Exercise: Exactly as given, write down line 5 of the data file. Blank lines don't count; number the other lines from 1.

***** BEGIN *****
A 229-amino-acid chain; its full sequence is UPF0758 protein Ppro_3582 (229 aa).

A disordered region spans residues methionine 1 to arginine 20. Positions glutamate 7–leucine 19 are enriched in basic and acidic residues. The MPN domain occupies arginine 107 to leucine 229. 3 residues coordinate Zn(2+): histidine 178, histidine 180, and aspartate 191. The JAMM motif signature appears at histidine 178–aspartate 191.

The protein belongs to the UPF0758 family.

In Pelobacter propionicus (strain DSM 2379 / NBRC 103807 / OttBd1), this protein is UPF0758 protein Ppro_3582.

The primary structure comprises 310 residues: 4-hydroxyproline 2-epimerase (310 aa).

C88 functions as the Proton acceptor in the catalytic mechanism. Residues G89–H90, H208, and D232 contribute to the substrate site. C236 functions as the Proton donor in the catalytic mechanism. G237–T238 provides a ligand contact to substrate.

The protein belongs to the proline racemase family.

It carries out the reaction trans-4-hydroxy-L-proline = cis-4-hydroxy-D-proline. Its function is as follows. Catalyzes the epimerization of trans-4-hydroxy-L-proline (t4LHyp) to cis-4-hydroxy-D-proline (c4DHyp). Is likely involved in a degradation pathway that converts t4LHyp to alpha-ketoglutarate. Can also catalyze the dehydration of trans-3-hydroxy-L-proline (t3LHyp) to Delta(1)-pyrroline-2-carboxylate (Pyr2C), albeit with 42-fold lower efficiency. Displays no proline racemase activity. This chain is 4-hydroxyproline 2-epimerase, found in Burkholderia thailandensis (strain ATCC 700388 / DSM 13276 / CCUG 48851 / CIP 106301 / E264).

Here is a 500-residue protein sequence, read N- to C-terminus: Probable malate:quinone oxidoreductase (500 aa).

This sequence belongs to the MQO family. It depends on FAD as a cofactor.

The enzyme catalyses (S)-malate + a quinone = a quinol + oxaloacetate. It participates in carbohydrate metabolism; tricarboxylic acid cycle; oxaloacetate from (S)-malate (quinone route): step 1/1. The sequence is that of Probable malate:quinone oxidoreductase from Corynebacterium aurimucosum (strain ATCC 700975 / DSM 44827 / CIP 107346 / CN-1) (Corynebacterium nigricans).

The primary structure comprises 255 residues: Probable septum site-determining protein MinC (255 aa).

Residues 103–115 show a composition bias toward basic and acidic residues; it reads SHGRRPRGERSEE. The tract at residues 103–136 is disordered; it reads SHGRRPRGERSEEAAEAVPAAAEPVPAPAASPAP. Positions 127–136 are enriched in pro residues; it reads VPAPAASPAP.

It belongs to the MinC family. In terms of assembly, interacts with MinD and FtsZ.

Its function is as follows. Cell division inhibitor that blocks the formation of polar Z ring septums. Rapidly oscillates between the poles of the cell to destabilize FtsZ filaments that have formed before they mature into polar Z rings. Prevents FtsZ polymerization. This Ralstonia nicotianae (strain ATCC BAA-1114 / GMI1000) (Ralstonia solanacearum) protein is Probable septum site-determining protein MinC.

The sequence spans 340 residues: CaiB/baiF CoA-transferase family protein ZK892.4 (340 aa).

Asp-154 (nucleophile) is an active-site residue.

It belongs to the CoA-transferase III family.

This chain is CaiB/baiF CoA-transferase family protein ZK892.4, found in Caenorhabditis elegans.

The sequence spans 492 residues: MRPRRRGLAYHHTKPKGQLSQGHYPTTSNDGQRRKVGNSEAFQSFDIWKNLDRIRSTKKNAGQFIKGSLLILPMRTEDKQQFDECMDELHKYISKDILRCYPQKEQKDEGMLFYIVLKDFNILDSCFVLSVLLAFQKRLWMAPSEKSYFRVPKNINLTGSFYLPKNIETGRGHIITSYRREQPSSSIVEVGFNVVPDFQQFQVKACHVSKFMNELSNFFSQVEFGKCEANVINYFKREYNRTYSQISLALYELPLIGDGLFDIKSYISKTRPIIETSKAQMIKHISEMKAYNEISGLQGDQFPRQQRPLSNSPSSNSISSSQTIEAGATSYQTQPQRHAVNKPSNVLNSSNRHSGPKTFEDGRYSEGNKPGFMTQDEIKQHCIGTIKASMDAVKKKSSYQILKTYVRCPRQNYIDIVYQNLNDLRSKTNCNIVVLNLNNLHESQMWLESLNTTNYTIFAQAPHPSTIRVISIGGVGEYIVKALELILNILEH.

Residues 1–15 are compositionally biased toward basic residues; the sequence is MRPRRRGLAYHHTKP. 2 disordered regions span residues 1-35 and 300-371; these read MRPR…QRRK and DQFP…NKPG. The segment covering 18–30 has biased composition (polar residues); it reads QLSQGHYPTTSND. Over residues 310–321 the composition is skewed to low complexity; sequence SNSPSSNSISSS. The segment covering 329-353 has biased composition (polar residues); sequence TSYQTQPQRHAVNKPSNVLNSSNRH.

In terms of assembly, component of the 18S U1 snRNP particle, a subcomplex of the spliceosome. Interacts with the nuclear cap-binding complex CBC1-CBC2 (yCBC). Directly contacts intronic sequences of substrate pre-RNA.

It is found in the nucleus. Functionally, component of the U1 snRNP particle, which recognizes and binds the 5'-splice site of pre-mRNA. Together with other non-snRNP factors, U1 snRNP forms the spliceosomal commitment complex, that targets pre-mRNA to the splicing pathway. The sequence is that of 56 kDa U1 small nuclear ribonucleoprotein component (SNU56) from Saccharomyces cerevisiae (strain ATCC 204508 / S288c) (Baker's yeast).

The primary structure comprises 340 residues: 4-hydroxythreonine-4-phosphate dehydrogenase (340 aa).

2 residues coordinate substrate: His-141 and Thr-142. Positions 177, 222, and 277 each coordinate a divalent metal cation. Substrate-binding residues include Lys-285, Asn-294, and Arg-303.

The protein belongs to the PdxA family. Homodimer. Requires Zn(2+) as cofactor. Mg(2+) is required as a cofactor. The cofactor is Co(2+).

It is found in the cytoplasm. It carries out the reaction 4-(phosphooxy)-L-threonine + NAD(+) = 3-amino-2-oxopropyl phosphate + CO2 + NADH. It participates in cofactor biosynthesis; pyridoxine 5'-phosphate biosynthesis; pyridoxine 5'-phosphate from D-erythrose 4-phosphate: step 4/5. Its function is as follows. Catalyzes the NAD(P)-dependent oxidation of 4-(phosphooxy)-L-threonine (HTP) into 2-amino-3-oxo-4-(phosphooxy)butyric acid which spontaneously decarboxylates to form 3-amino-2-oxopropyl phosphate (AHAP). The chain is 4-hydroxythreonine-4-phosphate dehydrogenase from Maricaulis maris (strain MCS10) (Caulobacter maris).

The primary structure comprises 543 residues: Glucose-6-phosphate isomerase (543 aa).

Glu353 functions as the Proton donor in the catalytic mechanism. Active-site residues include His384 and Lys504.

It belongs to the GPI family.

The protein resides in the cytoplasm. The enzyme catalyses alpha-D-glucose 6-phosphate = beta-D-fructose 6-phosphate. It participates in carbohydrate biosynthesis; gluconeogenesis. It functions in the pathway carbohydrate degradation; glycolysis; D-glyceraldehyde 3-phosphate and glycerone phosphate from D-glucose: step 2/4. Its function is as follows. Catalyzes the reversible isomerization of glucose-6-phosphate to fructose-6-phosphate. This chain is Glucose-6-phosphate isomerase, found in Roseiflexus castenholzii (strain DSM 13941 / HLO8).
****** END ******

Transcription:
The primary structure comprises 310 residues: 4-hydroxyproline 2-epimerase (310 aa).